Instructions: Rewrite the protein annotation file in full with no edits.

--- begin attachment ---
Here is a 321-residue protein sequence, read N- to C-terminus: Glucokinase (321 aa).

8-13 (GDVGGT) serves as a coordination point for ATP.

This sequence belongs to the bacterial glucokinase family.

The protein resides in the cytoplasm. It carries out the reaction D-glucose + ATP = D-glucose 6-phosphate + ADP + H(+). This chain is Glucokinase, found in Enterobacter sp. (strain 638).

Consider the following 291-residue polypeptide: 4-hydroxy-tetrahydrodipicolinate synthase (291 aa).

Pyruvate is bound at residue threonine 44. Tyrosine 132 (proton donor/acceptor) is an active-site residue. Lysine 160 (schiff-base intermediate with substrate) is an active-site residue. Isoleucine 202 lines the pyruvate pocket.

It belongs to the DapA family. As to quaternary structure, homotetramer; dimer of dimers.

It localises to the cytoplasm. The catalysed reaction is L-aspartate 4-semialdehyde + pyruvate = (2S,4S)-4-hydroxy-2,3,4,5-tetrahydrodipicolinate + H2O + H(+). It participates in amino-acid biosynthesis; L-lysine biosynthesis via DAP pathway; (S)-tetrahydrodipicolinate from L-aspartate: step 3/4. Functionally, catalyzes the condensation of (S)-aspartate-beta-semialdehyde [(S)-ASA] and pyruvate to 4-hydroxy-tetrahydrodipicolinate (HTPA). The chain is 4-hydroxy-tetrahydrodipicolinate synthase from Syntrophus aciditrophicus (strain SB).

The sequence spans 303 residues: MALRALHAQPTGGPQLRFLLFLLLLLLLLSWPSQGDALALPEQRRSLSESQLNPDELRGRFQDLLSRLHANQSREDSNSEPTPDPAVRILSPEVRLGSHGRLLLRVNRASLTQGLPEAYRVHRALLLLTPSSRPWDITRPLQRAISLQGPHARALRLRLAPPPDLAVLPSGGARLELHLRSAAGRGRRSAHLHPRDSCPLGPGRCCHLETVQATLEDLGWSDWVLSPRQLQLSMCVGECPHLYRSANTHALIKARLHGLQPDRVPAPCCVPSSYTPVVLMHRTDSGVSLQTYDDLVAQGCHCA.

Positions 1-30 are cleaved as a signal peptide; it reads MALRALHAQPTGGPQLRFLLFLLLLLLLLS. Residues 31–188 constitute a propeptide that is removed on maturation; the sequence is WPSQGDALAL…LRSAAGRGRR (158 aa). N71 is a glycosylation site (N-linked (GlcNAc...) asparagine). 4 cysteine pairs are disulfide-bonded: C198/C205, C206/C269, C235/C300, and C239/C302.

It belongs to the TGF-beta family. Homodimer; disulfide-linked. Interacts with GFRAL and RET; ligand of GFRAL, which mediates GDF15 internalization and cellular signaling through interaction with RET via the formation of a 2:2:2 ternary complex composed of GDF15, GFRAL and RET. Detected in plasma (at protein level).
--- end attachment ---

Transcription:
Here is a 321-residue protein sequence, read N- to C-terminus: Glucokinase (321 aa).

8-13 (GDVGGT) serves as a coordination point for ATP.

This sequence belongs to the bacterial glucokinase family.

The protein resides in the cytoplasm. It carries out the reaction D-glucose + ATP = D-glucose 6-phosphate + ADP + H(+). This chain is Glucokinase, found in Enterobacter sp. (strain 638).

Consider the following 291-residue polypeptide: 4-hydroxy-tetrahydrodipicolinate synthase (291 aa).

Pyruvate is bound at residue threonine 44. Tyrosine 132 (proton donor/acceptor) is an active-site residue. Lysine 160 (schiff-base intermediate with substrate) is an active-site residue. Isoleucine 202 lines the pyruvate pocket.

It belongs to the DapA family. As to quaternary structure, homotetramer; dimer of dimers.

It localises to the cytoplasm. The catalysed reaction is L-aspartate 4-semialdehyde + pyruvate = (2S,4S)-4-hydroxy-2,3,4,5-tetrahydrodipicolinate + H2O + H(+). It participates in amino-acid biosynthesis; L-lysine biosynthesis via DAP pathway; (S)-tetrahydrodipicolinate from L-aspartate: step 3/4. Functionally, catalyzes the condensation of (S)-aspartate-beta-semialdehyde [(S)-ASA] and pyruvate to 4-hydroxy-tetrahydrodipicolinate (HTPA). The chain is 4-hydroxy-tetrahydrodipicolinate synthase from Syntrophus aciditrophicus (strain SB).

The sequence spans 303 residues: MALRALHAQPTGGPQLRFLLFLLLLLLLLSWPSQGDALALPEQRRSLSESQLNPDELRGRFQDLLSRLHANQSREDSNSEPTPDPAVRILSPEVRLGSHGRLLLRVNRASLTQGLPEAYRVHRALLLLTPSSRPWDITRPLQRAISLQGPHARALRLRLAPPPDLAVLPSGGARLELHLRSAAGRGRRSAHLHPRDSCPLGPGRCCHLETVQATLEDLGWSDWVLSPRQLQLSMCVGECPHLYRSANTHALIKARLHGLQPDRVPAPCCVPSSYTPVVLMHRTDSGVSLQTYDDLVAQGCHCA.

Positions 1-30 are cleaved as a signal peptide; it reads MALRALHAQPTGGPQLRFLLFLLLLLLLLS. Residues 31–188 constitute a propeptide that is removed on maturation; the sequence is WPSQGDALAL…LRSAAGRGRR (158 aa). N71 is a glycosylation site (N-linked (GlcNAc...) asparagine). 4 cysteine pairs are disulfide-bonded: C198/C205, C206/C269, C235/C300, and C239/C302.

It belongs to the TGF-beta family. Homodimer; disulfide-linked. Interacts with GFRAL and RET; ligand of GFRAL, which mediates GDF15 internalization and cellular signaling through interaction with RET via the formation of a 2:2:2 ternary complex composed of GDF15, GFRAL and RET. Detected in plasma (at protein level).